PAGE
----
The Howard W. Emmons Invited Plenary Lectureship
David Purser, UK
Kunio Kawagoe Gold Medal
Gunnar Heskestad, USA
Prof. David Purser CBE, BSc, PhD, Dip RCPath
Prof. David Purser’s work covers all aspects of fire hazard development, escape behaviour and their interactions. He started working in this area during the 1970s, when the large increase in fire injuries and deaths at that time led him to study the effects of toxic smoke and heat on people and their behaviour during fires. His research into escape behaviour, fire dynamics, combustion chemistry and fire effluent toxicity is applied to hazard assessment models, international standards and incident investigations. He has studied hazard development and effects on occupants in fire incidents, serving as an expert witness for cases including the Dupont plaza hotel fire (Puerto Rico, 1986), the inquiry into Mont Blanc Tunnel fire (Mont Blanc, 1999), the Rosepark care home fire (Glasgow, 2006) and the Grenfell Tower fire (2017). He has served on fire safety and fire engineering standards committiees at BSI and internationally since 1980, participating in leading the revision of BS 7974:2019 Application of fire safety engineering principles to the design of buildings, and also participates in ongoing research and technical advice to Government in relation to revisions of the Building Regulations. Formerly a director at the UK Building Research Establishment, He continues consulting as Hartford Environmental Research and is Visiting Professor in fire chemistry and toxicity at the University of Central Lancashire. In 2013 he was awarded the Institution of Fire Engineers Rasbash Medal for outstanding contribution to the advancement of knowledge in fire behaviour, and in 2015 he was appointed CBE for services to fire safety.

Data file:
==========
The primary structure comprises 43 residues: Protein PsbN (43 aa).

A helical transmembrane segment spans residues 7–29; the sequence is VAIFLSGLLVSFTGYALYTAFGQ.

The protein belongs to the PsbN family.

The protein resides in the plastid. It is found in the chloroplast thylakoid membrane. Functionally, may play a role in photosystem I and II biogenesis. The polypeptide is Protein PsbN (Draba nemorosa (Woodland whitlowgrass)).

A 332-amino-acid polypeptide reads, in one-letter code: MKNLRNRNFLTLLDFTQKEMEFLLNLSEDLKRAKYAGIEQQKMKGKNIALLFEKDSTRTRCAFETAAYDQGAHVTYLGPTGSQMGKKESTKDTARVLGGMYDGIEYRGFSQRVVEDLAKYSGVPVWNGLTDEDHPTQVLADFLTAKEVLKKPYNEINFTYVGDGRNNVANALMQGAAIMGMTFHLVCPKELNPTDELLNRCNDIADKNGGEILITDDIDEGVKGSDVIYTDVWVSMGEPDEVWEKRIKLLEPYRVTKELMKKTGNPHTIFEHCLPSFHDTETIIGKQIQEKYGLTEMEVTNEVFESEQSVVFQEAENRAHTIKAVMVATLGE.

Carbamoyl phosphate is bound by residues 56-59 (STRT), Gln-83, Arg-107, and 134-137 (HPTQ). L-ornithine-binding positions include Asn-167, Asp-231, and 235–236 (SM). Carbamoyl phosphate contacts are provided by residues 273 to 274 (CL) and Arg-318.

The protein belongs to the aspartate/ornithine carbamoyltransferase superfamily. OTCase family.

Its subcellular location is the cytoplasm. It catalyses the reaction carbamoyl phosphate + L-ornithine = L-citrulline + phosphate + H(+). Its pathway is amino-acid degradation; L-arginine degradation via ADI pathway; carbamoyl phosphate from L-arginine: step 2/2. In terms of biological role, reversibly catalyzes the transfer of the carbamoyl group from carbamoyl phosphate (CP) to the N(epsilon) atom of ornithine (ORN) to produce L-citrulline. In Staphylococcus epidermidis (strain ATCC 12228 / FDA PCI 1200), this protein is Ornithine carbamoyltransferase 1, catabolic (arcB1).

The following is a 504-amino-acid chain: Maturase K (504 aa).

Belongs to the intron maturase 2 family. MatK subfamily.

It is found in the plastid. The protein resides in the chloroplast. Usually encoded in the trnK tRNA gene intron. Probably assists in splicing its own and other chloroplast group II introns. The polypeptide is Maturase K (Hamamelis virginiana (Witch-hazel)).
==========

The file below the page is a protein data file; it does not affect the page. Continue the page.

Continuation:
Dr. Gunnar Heskestad
Gunnar Heskestad is a distinguished scientist, who is widely recognized for having made significant and innovative contributions to advances in fire science and engineering applications. After receiving a PhD degree in Mechanics from Johns Hopkins University in 1963, specializing in fluid turbulence, he worked briefly at the American Standard Research Division. He then joined FM Global in 1969, initiating a most productive 35-year career. During that time, he devoted his attention to both theoretical and experimental fire research, covering fire plume theory, fast-response sprinkler technology, fire testing apparatuses and instrumentation.
Dr. Heskestad’s work in fire science on several fronts has greatly aided the impact of fire protection engineering in society and its advancement as a profession. His pioneering contribution to fire plume theory was selected for inclusion in the prestigious Transactions of the Royal Society of London. This work formed the basis for many other important contributions that followed, including ceiling jets, fire detection, fire sprinkler response, smoke control, heat and smoke vents, etc.